New-breed virtual firm Carbon Law Partners is offering groups of lawyers or overseas practices looking to start up under their own brand a platform to work from.
The off-the-shelf entities will operate under Carbon’s alternative business structure (ABS), with back office functions, regulation, and professional indemnity insurance supplied centrally.
Cardiff-based Carbon was founded in 2014 and is one of the firms commonly described as a ‘virtual’ or ‘dispersed’ practice, because its lawyers work remotely on their own books of business in a ‘hub and spoke’ model.
Partners pay a percentage of turnover – 30% up to £500,000 and on a diminishing sliding scale above that amount – to practise under its umbrella.
It currently has 32 partners, half of them female. In recent months, it has unveiled a share ownership scheme for its lawyers and staff, as well as a structure to help senior lawyers realise the economic value of their client base so they can retire.
Speaking to Legal Futures, founder and chief executive Michael Burne said the new venture, based on Carbon’s existing platform, was “for people that don’t have a passion to run a law firm and all that comes with it… who might want their own regulated law firm but don’t actually want to run one.”
Other virtual firms have offered the same: SPG Law in Liverpool was created last year by US class action firm Sanders Phillips Grossman with the help of Excello Law, while pioneering space law firm Alden Legal was set up initially using the Keystone Law platform.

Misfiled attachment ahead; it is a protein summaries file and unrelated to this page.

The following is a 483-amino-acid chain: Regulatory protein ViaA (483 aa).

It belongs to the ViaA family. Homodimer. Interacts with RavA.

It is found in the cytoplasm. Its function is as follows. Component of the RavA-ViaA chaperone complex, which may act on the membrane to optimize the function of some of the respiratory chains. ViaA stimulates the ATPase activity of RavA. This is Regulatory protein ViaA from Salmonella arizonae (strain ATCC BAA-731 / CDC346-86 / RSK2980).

Explaining who might take advantage of Carbon’s platform, former Allen & Overy solicitor Mr Burne said: “[It] may be an accountancy firm, it may be an international law firm thinking about starting in London, it may be a boutique of lawyers leaving a firm and wanting to go it alone.”
He added: “When we talk to people out in the marketplace, sometimes we find that that there is a sense that ‘I would like to join you with my team but I’d like to have my own brand’.
“The answer up to now has been pretty much ‘you either join us or you can do it for yourself’.
“What we are doing is saying: ‘You can have your brand. You’ll have to licence us to use your name, but that’s it – we can give you everything: back-office system, technology platform, professional indemnity insurance, handling client money for you, credit control, access to LexisNexis, and all of it under your own trading name’.”
Carbon currently does its own due diligence on each partner in the firm and that would also apply to the new entities.
Expanding on this, Mr Burne said: “We check them out before they join and, for example, we won’t take on anyone who has had any kind of run-in with the regulator – only people who have a clean regulatory history.”
The firm has a method of checking ongoing work by using external third parties to conduct random file reviews. He likened this practice to random drug testing for professional athletes.
So far there had been no claims on Carbon’s insurance and the premium had held steady, despite the business growing.
If partners or entities with the ABS required an layer of cover above £10m, Carbon would arrange it but they or the client would have to pay extra.
He concluded: “We are looking for those individuals [who] have got a clear business plan, they know which market they are in, they know what they want to do with their clients, and they want what we call ‘freedom within a framework’.
“They are used to having the back-office done for them but don’t really want to be involved in managing all of that as part of starting out on their own.
“What they want is to have a brand, do great work for their clients, and take the lion’s share of the income – and in our case with very little of the risk.
“We take the risk because we are the regulated law firm and we are the ones with the insurance. That’s almost a risk-free law firm start-up.”